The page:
Today’s guest post is from Zack, (@zackjsimon) who is a long-term reader of the blog and has sent me this guest post idea for a concept that you all know I like to write about for as many languages as I can!
So now that you’re armed with language that can be applied to all kinds of conversations, go out and start having some of those conversations! If you’re not in a situation yet where you can talk to native speakers, you’ll at least be able to start listening for these words and phrases in video content or on the radio, which will help you be that much more ready when the time comes!
For all of you who are saying, “I don’t know any French people or anyone who can speak French…” have no fear! Try to convince somebody you know to learn French with you! Conversations by yourself aren’t fun at all, but saying “bonjour” to someone learning the language with you will actually be meaningful. Having someone else learning the language can serve a person to make you strive for better results or study when you don’t feel like it.
Conjugate verbs properly. Again as a basic french learner, learn to conjugate the verbs properly. If you’re going to write the verb as it is then the whole sentence goes wrong or sometimes becomes meaningless.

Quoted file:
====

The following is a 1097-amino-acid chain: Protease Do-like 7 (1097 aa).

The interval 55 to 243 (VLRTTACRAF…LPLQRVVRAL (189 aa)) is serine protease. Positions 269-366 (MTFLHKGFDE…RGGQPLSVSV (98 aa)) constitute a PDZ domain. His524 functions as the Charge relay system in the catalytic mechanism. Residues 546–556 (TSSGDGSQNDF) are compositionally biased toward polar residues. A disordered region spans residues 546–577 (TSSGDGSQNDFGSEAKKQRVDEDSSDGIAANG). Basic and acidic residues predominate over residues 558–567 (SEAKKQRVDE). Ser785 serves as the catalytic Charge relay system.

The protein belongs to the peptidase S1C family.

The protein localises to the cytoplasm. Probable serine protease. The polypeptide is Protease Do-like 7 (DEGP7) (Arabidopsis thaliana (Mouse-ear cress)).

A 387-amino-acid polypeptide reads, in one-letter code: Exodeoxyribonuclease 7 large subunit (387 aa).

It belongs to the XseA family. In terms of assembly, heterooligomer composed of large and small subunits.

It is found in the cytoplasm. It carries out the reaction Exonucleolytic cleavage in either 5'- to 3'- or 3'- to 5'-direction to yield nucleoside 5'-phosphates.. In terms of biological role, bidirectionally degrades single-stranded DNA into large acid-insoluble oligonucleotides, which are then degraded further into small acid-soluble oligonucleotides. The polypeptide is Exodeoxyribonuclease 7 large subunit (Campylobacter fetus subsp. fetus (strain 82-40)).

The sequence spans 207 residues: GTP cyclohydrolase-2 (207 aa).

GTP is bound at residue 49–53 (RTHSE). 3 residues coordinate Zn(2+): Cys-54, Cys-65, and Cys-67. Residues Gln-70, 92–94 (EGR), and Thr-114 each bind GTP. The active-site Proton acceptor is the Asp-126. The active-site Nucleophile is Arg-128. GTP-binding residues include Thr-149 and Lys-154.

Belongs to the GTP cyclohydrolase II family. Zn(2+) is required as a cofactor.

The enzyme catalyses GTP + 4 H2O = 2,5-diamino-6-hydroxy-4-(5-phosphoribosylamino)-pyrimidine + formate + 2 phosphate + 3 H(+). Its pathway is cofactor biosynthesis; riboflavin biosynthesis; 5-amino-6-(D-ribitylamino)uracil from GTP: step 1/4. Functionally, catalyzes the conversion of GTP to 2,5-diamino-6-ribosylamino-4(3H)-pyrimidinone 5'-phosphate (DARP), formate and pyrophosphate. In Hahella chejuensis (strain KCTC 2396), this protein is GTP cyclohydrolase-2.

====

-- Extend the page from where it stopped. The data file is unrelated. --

Living Abroad – When you speak French well enough to travel without a phrasebook in hand, the idea of staying longer in another country can become tempting. Cities like Paris, Brussels and Lyon offer opportunities for students looking for a semester abroad; professionals may find the next big thing in growing economies like Algeria, Tunisia and Côte d’Ivoire; and retirees who appreciate the good things in life continue to be drawn to the south of France.
In the language learning world, mistakes are a sign of progress. Mistakes help you to learn faster. Don’t worry about upsetting native French speakers for being too “bold” and trying to speak with them in their native language. Don’t worry if you say something that sounds a little strange. Just go for it!
You can’t – you’ll have to learn the language first. After you do, you’ll probably speak slowly for a long time until you get more comfortable with the language, intonation, pronunciation, etc. Then you can begin speaking quickly.
Like all romance languages, French has a few difficulties for prospective speakers. There are more verb forms (17, compared to the English 12) and gendered nouns (le crayon, la table). Pronunciation is especially difficult in French, with vowel sounds and silent letters.
Children’s books are a great place to start when learning to read any language. Since they help children learn their native language they are a great way for someone learning the language can get a handle on reading it.